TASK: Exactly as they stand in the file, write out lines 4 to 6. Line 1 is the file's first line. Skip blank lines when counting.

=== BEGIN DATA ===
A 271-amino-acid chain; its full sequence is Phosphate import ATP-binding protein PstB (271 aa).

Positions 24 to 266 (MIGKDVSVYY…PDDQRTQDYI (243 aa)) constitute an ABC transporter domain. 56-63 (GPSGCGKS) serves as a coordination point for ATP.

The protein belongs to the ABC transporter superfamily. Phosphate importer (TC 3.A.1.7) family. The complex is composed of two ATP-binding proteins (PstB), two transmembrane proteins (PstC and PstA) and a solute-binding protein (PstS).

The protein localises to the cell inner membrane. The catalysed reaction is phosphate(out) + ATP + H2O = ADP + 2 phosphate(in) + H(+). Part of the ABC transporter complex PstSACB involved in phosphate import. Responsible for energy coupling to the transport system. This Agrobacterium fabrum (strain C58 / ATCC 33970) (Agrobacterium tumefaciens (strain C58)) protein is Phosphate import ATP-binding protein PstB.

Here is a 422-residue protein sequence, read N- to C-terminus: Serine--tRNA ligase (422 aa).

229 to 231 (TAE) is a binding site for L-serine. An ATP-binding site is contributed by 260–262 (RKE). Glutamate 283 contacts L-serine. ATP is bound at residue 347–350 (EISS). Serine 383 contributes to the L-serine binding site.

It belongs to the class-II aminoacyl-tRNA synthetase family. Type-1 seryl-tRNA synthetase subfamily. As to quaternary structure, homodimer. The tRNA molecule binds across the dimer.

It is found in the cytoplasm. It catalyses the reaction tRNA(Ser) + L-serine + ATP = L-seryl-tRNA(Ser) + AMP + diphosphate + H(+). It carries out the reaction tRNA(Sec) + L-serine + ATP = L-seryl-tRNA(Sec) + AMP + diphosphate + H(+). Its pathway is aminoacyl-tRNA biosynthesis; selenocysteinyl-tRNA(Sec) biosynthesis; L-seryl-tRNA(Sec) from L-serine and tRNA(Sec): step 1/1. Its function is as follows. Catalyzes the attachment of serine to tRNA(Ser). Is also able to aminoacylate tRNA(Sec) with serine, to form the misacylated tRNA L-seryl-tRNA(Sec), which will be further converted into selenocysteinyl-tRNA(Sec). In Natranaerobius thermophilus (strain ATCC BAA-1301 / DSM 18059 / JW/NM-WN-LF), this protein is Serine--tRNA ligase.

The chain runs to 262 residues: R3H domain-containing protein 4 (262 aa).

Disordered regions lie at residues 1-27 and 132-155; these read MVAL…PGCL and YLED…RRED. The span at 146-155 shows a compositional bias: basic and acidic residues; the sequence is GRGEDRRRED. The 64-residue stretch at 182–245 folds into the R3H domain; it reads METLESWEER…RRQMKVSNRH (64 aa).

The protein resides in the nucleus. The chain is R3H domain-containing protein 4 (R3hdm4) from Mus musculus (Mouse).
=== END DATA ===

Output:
The protein localises to the cell inner membrane. The catalysed reaction is phosphate(out) + ATP + H2O = ADP + 2 phosphate(in) + H(+). Part of the ABC transporter complex PstSACB involved in phosphate import. Responsible for energy coupling to the transport system. This Agrobacterium fabrum (strain C58 / ATCC 33970) (Agrobacterium tumefaciens (strain C58)) protein is Phosphate import ATP-binding protein PstB.

Here is a 422-residue protein sequence, read N- to C-terminus: Serine--tRNA ligase (422 aa).

229 to 231 (TAE) is a binding site for L-serine. An ATP-binding site is contributed by 260–262 (RKE). Glutamate 283 contacts L-serine. ATP is bound at residue 347–350 (EISS). Serine 383 contributes to the L-serine binding site.